The quarterly “Global Supply Chain Risk Report” investigates the level of perceived supply chain risk faced by European companies with international supplier relationships. Using four key metrics – supplier criticality, supplier financial risk, global sourcing risk, and foreign exchange risk – it assesses overall supply chain risk and provides businesses with a view of trends within their industry sector and the wider economy. By analysing trends by sector, the report highlights areas for monitoring and consideration in procurement decisions.
The third quarter of 2019 was a period of change for all four metrics investigated at the macro level (Supplier Criticality, Supplier Financial Risk, Global Sourcing Risk, and Foreign Exchange Risk), with Supplier Criticality and Global Sourcing Risk showing increases of 2% and 4.8% respectively.
Top supply chain risks for European companies by industry – Q3 2019
Of the economic sectors analysed, manufacturing and retail showed amplified risk, while most of the other sectors (construction, infrastructure, wholesale, finance, and services) enjoyed relatively stable risk levels. Lack of clarity over possible trade tariffs and other non-tariff barriers is leading to companies seeking out alternative countries to source from.
Manufacturing risk increases across the board
Manufacturing experienced significant increases across all four risk areas analysed in the report – Supplier Criticality was up 6.7%, Financial Risk up 2.1%, Global Sourcing Risk up 10.6% and Foreign Exchange Risk up 4.6%. This shows more companies are sourcing from high risk countries, whilst being more dependent on suppliers – and these are likely to exhibit higher financial risk and a greater probability of going insolvent.
Retailers and infrastructure must pay close attention to supplier criticality
The retail sector has seen increases in Supplier Criticality and Global Sourcing Risk of 5.4% and 2.7% respectively. The former has exacerbated the already high level of Supplier Criticality in retail, which remains the highest of all seven sectors at 89%, showing a sustained perception of high dependence on suppliers. At the same time, the increase in Global Sourcing Risk indicates an increase in sourcing from high-risk countries, which are often low-cost economies and therefore attractive to retail in its drive to reduce purchasing costs.
The infrastructure sector – which comprises companies in transportation, communications, electricity, gas, and sanitary services – saw Q3 increases in Supplier Criticality of 6.7%. Infrastructure continues to have the third-highest Supplier Criticality score of the seven sectors, at 76%. Foreign Exchange Risk continued its increasing trend, rising 6.7% during the last quarter and 35.1% over the last three quarters. This rise may be because buying companies in this sector are increasingly sourcing from other countries or are wishing to pay suppliers in the buyer’s own currency (possibly to exploit currency exchange fluctuations such as the GBP/EUR exchange rate).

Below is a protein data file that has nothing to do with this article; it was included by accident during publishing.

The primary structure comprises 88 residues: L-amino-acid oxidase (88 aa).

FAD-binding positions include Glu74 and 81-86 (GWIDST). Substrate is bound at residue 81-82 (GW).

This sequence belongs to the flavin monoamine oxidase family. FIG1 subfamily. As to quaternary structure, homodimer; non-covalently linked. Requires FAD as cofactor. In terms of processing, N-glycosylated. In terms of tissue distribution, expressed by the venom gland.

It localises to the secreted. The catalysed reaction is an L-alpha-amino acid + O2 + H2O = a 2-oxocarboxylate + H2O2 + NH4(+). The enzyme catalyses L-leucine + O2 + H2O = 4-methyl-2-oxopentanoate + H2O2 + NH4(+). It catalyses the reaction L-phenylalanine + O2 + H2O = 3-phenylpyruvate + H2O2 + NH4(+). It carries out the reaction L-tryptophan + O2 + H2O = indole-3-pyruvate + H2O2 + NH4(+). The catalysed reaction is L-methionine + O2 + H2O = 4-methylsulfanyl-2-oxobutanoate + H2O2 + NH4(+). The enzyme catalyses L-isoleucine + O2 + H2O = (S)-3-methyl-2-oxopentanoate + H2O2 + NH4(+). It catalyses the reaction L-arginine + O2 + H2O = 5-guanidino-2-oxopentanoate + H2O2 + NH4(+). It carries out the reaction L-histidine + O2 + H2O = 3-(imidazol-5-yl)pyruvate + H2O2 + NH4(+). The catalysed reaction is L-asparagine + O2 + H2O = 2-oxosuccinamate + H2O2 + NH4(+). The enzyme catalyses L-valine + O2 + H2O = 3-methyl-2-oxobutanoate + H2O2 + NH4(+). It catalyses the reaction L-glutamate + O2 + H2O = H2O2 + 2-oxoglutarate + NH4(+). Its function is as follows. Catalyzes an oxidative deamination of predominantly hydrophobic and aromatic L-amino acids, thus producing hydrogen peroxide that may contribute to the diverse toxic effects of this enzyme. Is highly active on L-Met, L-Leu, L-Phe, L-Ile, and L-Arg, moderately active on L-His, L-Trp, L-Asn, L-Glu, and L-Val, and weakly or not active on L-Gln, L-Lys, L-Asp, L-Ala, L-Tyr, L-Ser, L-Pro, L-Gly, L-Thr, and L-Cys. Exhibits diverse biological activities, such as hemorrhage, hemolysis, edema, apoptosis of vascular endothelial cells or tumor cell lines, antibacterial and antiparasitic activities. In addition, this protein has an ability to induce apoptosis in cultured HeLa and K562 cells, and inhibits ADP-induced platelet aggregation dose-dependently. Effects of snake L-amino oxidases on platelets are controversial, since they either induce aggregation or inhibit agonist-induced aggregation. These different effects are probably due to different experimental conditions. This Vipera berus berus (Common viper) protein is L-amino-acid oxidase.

A positive change for wholesale and services
The wholesale sector is showing a significant 7.4% reduction in Financial Risk during the last quarter, while other risk metrics have remained quite stable. This indicates that suppliers are becoming more financial stable, possibly due to a more cautious approach to procurement.
The services sector has enjoyed a reduction in all four risk metrics during the third quarter: a marked reduction of 11.6% in Global Sourcing Risk and between 3% and 4% in the other metrics. This suggests a more cautious approach to purchasing and, in particular, a reduced tendency to source from suppliers in high-risk countries.
About the report
Experts from Cranfield’s Centre for Logistics and Supply Chain Management have analysed data supplied by Dun & Bradstreet, drawing conclusions from around 181,000 anonymous transactions between European buyers and their suppliers located in more than 150 countries worldwide.
The report looks at four key risk metrics (Supplier Criticality, Supplier Financial Risk, Global Sourcing Risk and Foreign Exchange Risk) to assess supply chain risk and provide businesses with a view of trends within their industry sector and across the wider economy. The focus industry sectors are construction, manufacturing, retail, infrastructure, wholesale, finance, and services.
By analysing trends by sector, the report highlights areas for monitoring and consideration in third-party risk management decisions.
The full “Global Supply Chain Risk Report” is available to download from the link below.